Posts tagged ‘biology’

November 9, 2013

Convention (4) – Biological species

by Neil Rickert

This series of posts on convention originated with my comment to a post by John Wilkins, that I see species as being determined by convention.  See the first post in this series for links.  John disagrees with me, and gave reasons for his objections.  I plan to discuss those objections in the next in this series.  Today’s post will discuss why I take the designation of species to be conventional.


Biological classification is an example of categorization.  I take categorization to be a dividing up of the world into manageable parts.  This is often described as “carving the world at the seams.”  However, there aren’t enough seams to account for how we carve up the world.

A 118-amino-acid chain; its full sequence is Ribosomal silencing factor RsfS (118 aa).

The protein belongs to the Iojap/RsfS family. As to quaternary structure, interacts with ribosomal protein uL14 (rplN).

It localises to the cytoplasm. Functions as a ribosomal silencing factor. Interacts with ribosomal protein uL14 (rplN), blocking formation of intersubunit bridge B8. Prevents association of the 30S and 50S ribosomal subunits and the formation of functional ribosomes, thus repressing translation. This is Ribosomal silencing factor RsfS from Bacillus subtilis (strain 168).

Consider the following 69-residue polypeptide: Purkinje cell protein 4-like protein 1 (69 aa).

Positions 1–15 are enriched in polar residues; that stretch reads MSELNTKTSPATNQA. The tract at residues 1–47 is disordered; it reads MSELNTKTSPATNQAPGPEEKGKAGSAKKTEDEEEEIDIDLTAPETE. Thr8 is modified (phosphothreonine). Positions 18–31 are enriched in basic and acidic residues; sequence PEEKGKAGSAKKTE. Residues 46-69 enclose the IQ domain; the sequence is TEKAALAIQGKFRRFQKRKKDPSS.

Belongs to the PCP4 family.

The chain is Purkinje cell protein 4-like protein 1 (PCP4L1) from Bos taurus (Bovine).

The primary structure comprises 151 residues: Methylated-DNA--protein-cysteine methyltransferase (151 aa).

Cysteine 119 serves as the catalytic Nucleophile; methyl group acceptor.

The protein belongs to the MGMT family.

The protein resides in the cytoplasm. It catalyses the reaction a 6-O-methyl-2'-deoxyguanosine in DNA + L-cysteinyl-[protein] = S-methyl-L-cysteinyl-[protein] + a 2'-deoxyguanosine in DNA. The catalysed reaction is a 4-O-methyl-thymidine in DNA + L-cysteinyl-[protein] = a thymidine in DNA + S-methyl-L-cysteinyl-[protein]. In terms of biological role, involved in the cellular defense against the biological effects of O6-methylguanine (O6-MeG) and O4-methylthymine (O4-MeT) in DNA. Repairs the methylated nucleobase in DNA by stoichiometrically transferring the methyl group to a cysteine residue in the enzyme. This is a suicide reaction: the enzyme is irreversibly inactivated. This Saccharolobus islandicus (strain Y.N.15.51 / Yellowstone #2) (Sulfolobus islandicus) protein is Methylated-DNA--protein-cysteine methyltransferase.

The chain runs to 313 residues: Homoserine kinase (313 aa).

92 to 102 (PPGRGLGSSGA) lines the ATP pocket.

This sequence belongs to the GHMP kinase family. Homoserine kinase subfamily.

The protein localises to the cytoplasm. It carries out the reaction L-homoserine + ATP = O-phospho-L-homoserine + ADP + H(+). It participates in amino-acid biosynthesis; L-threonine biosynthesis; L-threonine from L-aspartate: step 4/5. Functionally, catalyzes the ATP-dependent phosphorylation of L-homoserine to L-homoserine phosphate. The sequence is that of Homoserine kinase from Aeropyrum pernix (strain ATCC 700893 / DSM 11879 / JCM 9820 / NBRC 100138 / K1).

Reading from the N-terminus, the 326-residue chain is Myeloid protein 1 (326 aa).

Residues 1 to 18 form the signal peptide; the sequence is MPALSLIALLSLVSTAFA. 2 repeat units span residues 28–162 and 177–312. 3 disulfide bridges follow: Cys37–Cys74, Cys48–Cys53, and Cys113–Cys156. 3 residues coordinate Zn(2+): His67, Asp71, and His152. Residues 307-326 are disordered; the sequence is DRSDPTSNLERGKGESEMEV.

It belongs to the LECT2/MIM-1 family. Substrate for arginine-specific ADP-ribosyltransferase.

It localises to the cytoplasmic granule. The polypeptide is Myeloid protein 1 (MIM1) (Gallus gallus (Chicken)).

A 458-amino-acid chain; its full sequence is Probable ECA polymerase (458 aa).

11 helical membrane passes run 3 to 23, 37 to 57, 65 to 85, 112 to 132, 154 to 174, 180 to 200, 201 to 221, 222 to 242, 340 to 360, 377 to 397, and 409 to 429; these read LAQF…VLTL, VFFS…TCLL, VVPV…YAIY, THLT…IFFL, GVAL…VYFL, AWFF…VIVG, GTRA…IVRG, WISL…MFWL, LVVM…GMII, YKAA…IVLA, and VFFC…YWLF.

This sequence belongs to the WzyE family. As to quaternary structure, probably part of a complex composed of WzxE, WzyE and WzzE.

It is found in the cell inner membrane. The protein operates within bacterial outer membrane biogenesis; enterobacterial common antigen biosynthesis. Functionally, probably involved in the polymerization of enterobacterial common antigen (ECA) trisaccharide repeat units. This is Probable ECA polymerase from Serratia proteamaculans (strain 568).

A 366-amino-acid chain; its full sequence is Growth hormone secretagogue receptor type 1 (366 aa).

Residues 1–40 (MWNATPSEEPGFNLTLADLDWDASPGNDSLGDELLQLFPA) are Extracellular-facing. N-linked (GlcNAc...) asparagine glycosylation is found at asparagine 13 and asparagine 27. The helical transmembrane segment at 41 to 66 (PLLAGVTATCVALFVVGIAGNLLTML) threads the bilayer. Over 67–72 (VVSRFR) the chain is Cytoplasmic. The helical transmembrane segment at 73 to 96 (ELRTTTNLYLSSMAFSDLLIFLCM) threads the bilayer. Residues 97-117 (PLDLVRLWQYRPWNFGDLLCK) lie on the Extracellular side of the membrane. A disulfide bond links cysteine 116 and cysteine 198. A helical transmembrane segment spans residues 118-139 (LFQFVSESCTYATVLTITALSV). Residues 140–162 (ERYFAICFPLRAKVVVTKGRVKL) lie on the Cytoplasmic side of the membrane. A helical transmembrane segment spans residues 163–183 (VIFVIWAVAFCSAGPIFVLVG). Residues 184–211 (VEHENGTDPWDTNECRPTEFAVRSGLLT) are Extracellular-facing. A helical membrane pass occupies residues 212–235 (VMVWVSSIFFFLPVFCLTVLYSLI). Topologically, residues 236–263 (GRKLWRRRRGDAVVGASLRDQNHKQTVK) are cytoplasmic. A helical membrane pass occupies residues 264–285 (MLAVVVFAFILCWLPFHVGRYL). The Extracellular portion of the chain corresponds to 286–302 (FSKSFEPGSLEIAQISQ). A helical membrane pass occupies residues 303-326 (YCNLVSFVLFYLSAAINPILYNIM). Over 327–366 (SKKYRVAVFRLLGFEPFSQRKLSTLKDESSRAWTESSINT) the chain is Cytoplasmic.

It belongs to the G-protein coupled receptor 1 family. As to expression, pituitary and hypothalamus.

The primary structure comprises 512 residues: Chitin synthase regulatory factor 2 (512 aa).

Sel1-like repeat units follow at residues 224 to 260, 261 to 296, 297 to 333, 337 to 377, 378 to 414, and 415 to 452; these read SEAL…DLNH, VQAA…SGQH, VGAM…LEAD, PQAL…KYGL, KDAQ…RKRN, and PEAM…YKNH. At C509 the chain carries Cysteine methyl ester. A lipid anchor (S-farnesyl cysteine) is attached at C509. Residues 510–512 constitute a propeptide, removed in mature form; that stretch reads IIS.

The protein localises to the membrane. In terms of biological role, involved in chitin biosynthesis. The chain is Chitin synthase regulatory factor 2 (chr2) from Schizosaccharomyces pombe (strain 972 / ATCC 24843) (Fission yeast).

As an example, consider the dividing of the USA into fifty states.  Some of the state borders are along rivers.  Some are survey lines.  We could perhaps think of rivers as natural diving lines, or seams, except that we often don’t use them even when rivers are available.

read more »

February 4, 2012

An interesting take on biology

by Neil Rickert

Elizabeth Liddle recently posted an interesting video link in a comment at UD.  In that video, Denis Noble discusses his view of biology, which he refers to as “Systems Biology.”  It is far closer to my own view of biology than is the Dawkins “Selfish Gene” model.  Perhaps that’s why I liked that lecture.  It emphasizes the organism as a whole, rather than the genome.

I suppose it might be controversial, though I’m not sure why it would be.  I have always thought of biology that way, with the DNA as being only part of the story.  I am mentioning it here, because I thing it is something people should at least think about.